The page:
Throughout the transfer from the Interrogation Center to SLIII, and then taken on the Forced March, on the box cars, to Stalag VII-A present through the degradation in Moosburg, and through the joyous liberation there, the on to  Camp Lucky Strike, and finally on a troop ship home, one possession of great value traveled with Kramer–a part of the parachute he had depended on to save his life.

I am grateful to Steve for cutting a piece of this treasured parachute and sending it to me. Of all the parachutes I’ve read of, this is the first one I’ve ever touched.  72 years from the time it was used, as a frightened navigator jumped out over Berlin, I hold it in my hands, worn and marked in a few spots with dirt from so long ago; it is such a poignant reminder of one man’s story that speaks to the stories of so many men and is a visible reminder of the sacrifice that today we can’t even begin to imagine. It is in times like this for me that I hope the nation never forgets.


Piece of the silk parachute


POW  Harvey Kramer’s Stalag

10-03-2016-061904pm2Luft III ID cardDog tags showing H for Hebrew

The original story can be seen on this link:

Steve: “To read about what they and others undertook and survived  – time after time – on bombing missions – can only reinforce how fortunate we are for their survival and our own good fortune in not having to take the same risks in other contexts. To not take the time and make the effort to educate ourselves and millennia about the sacrifices they made would be a failure to appreciate their efforts and a selfish indulgence of our good fortune and should be something we realize every time we look in their mirror.”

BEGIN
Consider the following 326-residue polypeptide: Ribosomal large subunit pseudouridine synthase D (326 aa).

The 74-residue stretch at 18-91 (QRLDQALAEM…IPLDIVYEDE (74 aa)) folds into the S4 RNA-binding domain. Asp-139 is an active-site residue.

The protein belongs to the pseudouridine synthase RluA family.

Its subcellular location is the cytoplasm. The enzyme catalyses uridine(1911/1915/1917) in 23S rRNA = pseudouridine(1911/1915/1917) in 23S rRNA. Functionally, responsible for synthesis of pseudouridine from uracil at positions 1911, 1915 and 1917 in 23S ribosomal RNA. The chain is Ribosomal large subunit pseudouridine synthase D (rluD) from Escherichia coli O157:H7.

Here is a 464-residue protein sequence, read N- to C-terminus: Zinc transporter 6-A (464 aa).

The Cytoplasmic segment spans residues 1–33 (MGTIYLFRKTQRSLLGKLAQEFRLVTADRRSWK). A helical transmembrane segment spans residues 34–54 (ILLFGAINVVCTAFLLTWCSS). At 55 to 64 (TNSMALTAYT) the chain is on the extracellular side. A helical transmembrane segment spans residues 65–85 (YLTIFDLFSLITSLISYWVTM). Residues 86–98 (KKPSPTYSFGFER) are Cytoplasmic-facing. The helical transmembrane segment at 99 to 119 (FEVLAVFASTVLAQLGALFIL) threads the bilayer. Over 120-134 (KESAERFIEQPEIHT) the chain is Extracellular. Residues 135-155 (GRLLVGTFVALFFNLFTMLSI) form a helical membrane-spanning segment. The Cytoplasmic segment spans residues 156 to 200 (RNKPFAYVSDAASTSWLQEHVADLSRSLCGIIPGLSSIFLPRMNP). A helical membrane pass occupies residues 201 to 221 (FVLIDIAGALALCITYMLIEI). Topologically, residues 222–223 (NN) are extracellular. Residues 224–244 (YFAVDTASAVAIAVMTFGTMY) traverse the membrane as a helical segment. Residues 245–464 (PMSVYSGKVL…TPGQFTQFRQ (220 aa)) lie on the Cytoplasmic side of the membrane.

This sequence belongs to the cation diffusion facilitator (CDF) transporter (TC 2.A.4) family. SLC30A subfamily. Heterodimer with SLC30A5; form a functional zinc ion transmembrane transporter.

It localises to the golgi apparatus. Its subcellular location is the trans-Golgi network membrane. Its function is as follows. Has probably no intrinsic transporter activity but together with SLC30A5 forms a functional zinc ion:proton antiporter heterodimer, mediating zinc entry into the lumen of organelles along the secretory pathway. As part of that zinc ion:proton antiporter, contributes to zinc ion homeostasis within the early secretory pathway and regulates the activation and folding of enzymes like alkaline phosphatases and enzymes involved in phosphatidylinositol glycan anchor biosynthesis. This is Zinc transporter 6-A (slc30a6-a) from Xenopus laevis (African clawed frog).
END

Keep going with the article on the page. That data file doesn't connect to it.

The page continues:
Steve submitted the poem below for reflection:

The Man in the Glass

When you get what you want in the struggle for self

And the world makes you king for a day

Just go to the mirror and look at yourself

And see what that man has to say

For it isn’t your mother or father or wife

Whose judgment upon you must pass

The person whose verdict counts most in your life

Is the one staring back from the glass

He’s the fellow to please

Never mind all the rest

‘Cause he’s with you clear up till the end

And you’ve passed your most dangerous, difficult test

If the man in the glass is your friend

You can fool the whole world down the pathway of years

And get pats on the back as you pass

But your final reward will be heartache and tears if you’ve cheated the man in the glass.

POW Roommates POW Joe Consolmagno – U.S.

Hiding tunnel sand in North Compound:


Left to right: 1st Lt. Quentin Burgett, co-pilot, shot down 12/20/42

1st Lt Joseph Consolmagno, navigator – 4/5/43

1st Lt Frank (Jackie) Jacknik, navigator – 1/13/43

Capt. LR McKessen, pilot -12/20/42

1st Lt Robert Hermann, navigator – 3/6/43

1st Lt George Matthews, bombardier – 12/20/42

1st Lt Frank Leasman, navigator – 12/20/42

May, 1943, North Compound (RAF Compound) “garden” in front

of us made up of dispersal sand from Great Escape tunnels.

McKesse, Burgett crash landed in Seine. Jacknik downed by collision at Lille

Photos – POW Robert McBride – POW daughter, Joan McBride – Canada

Joan has shared these amusing pages from her father’s Log Book:


Robert McBride’s Log Book Cover


“Mac” and his tuque [winter hat]


Flt Lt McBride


First one caught coming out of the tunnel


“Mac’s” plane


“Rise and Fall of the RCAF”

New Feature – POW son, Mike Eberhardt – U.S.

Mike is back. My co-author and I initiated this newsletter together four years ago, and he turned it over to me when his work schedule got very busy. He’d like to add a monthly feature of WWII facts of interest. We are calling it, “Did You Know?”  Welcome back, Mike!

Did you know?

The first American serviceman killed in the war was Captain

Robert M. Losey. He was serving as a military attaché and

was killed in Norway on April 21, 1940 when German aircraft

bombed the Dombås railway station where he and others